Archie Clark was a 6-foot-2 guard and among the best basketball players in University of Minnesota history. He arrived on campus in the fall of 1962, joining Lou Hudson and Don Yates as the first black students to receive basketball scholarships from the Gophers.
Freshmen were ineligible for varsity competition, so it was the winter of 1963-64 before there was a modern feel to what college basketball had to offer inside Williams Arena.
What’s generally overlooked with Clark’s athletic career was that he was also the center fielder for Dick Siebert’s baseball team, including as a sophomore for the national championship team of 1964.
I talked to Clark a few days ago about his dual athletic career at Minnesota and he said: “I really wanted to be a baseball player. If I had hit the way I did as a kid, I would’ve played baseball. I was pretty darn good in high school, but I couldn’t find the same swing in college.
“I know the reason for that. I spent three years in the Army and only was able to play basketball. I didn’t swing a bat from my senior year in high school until I joined the Gophers 3 ½ years later.’’
Clark chuckled through his cell phone and said: “When people mention baseball to me, I say, ‘I was a four-tool player. I could steal bases, run down the ball in center, throw, hit with a little power, but I never had the consistency as a hitter. That made basketball the sport to pursue for me.’’
The pursuit turned out well. Clark played 11 seasons in the NBA, and was a two-time All-Star.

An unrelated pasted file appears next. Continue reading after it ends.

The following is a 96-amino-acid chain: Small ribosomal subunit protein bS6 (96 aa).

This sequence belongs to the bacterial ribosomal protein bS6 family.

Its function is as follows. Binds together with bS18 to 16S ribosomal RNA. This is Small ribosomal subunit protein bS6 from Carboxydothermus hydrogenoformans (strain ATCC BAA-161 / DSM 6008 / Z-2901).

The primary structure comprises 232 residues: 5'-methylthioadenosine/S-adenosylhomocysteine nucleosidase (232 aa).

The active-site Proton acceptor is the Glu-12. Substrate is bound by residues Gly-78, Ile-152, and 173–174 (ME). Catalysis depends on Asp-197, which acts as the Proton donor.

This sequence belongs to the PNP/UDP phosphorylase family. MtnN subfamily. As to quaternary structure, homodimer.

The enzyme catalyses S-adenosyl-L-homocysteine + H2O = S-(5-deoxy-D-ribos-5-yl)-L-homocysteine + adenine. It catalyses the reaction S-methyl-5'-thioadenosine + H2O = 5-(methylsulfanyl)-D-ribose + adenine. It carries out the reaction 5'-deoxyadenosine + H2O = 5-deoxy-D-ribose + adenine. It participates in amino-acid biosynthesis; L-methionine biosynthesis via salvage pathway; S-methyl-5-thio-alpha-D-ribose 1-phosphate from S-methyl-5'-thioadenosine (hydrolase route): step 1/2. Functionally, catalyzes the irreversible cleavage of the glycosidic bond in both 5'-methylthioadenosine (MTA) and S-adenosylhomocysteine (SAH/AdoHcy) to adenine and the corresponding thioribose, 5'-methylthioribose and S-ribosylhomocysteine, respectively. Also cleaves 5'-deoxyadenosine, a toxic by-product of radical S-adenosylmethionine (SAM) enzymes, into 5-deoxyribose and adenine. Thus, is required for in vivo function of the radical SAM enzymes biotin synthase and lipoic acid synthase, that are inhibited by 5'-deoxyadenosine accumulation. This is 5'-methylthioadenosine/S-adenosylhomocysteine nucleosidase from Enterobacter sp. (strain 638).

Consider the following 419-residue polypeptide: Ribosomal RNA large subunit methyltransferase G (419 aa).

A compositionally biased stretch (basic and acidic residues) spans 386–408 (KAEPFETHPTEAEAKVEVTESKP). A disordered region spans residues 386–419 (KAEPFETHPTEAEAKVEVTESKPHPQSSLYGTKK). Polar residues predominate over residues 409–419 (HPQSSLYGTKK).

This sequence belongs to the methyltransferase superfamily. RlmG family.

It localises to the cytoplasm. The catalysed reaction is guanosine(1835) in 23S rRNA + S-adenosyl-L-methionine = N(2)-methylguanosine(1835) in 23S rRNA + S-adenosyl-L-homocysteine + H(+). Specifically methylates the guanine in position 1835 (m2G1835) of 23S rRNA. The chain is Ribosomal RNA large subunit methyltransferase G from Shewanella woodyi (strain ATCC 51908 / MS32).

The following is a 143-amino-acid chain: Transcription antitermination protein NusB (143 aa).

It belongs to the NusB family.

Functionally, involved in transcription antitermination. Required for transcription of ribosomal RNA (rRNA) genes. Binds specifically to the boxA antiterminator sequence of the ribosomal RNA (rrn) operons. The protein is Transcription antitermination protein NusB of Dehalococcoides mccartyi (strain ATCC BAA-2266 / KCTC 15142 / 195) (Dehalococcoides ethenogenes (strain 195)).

Clark turns 73 on July 15. He lives in his hometown of Ecorse, Mich., the father of eight children, with 12 grandchildren.
“I still look back with pride at that College World Series,’’ Clark said. “We were underdogs from the first game, against Texas A&M. There’s nothing better than winning like that.’’
Lou Hudson died in April, to Archie’s great sadness. “We came in together and were roommates,’’ Clark said. “I was three years older. To me, Lou was my little brother.’’
PLUS THREE FROM PATRICK
Gophers basketball jerseys that need retirement:
Archie Clark, No. 21 (1963-66): He was a tremendous second wheel to Lou Hudson, then averaged 24.5 points per game as a senior when Hudson broke his shooting hand.
Willie Burton, No. 34 (1986-90): Clem Haskins’ first star and part of my all-time starting five for Gophers. Returned to U to get a degree, and a jersey ceremony is sure to follow.
Randy Breuer, No. 45 (1979-83): The 7-foot-2 Breuer has his name all over Gophers’ career lists. Every bit the college big man as was Kevin McHale.